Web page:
As you may be aware, the Government has announced plans to abolish the Section 21 Notice. This notice, currently used as a general notice to end a tenancy will be removed from use at a yet unknown date.
The S21 Notice is a popular method of ending tenancies with 8 week’s notice as it does not apportion blame on tenants and therefore does not require any proof if the matter should go to court. Furthermore, the matter can be dealt with via the Accelerated Possession (online courts service) which is more streamlined and does not require a Court hearing to be attended in person.
I have been approached by some landlords who fear that the removal of S21 from current use will make it more difficult to evict tenants should they need to or worse still, give tenants permanent right to remain in the property.
It is true that the intention of the Government is to provide greater security for tenants, however, the question I am posing to my landlords is, “When was the last time you wanted to evict your tenant, without any reason?”. The answer, in most cases I assume is never, so nothing should change.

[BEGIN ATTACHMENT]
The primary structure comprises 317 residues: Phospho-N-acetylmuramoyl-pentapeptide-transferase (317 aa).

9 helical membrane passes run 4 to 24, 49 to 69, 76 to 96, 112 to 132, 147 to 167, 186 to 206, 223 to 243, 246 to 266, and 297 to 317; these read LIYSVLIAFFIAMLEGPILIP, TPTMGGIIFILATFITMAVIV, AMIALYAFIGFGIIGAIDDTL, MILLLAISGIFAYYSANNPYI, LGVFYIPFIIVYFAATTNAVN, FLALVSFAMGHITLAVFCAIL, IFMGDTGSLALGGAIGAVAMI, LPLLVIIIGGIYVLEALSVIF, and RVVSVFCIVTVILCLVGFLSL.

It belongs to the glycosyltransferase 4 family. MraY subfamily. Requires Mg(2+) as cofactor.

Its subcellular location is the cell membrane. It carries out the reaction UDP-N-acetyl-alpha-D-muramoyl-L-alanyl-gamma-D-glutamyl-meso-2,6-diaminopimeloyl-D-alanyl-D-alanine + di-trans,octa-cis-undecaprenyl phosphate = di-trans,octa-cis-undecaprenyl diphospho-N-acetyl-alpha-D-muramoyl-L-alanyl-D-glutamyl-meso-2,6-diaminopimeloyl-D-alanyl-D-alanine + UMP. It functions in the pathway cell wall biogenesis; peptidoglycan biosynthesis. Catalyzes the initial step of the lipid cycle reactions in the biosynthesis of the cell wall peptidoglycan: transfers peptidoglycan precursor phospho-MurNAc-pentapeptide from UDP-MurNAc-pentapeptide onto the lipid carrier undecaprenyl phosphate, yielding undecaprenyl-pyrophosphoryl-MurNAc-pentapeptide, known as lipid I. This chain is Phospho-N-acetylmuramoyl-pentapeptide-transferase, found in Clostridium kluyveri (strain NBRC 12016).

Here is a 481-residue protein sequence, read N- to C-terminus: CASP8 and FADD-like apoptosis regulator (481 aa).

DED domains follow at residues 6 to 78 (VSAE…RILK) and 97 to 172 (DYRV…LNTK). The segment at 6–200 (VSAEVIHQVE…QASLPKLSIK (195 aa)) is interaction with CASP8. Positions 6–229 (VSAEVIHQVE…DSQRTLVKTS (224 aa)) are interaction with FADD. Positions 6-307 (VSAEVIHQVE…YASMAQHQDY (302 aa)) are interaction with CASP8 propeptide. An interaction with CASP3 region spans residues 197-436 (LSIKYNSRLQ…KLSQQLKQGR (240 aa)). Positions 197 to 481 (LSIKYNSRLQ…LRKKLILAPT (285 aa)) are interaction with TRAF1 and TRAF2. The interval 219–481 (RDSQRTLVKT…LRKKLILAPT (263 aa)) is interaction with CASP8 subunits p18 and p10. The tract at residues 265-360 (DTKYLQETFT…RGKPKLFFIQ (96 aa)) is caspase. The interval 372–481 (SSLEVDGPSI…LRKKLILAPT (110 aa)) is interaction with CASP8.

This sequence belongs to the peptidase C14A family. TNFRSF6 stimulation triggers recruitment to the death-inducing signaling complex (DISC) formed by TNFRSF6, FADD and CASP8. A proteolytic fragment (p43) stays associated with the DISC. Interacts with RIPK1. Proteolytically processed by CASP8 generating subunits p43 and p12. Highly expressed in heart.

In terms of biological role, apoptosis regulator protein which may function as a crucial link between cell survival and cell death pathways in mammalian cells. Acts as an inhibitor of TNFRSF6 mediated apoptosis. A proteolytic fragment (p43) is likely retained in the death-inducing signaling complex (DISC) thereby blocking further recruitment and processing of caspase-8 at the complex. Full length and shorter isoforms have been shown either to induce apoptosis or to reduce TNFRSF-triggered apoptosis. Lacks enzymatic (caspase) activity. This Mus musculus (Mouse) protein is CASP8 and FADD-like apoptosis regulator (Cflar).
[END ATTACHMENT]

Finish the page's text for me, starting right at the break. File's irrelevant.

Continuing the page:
The current Section 8 Notices are in use when there is a breakdown in one or more part in the tenants obligations within the tenancy agreement, for example rent arrears, causing damage to the property and so on.
The Section 8 notice will be amended to include landlords who require the property back to live in or to sell. The Government has also pledged to streamline the court process to allow evictions to be dealt with more efficiently.
What does this mean for tenants?
· This ruling would allow for greater security in the future for tenants who conduct their tenancy correctly and in line with the tenancy agreement.
· This should remove the need to tie in to fixed terms agreements or renew fixed term agreements which often incur a charge by an agent.
What does this mean for landlords?
· You will be required to prove a failure in the tenants’ obligations in order to evict.
· You will not be required to wait for the end of a ‘fixed term’ if a tenant breaks a tenancy clause.
· Notices can be a lot shorter than the S21 (8 weeks). For example, should your tenant be in severe rent arrears, the statutory notice is 14 days.
· Court processes are set to become more efficient and faster.
· You are more likely to have longer term, reliable tenants who feel more secure in your property, this should lead to less void periods for you.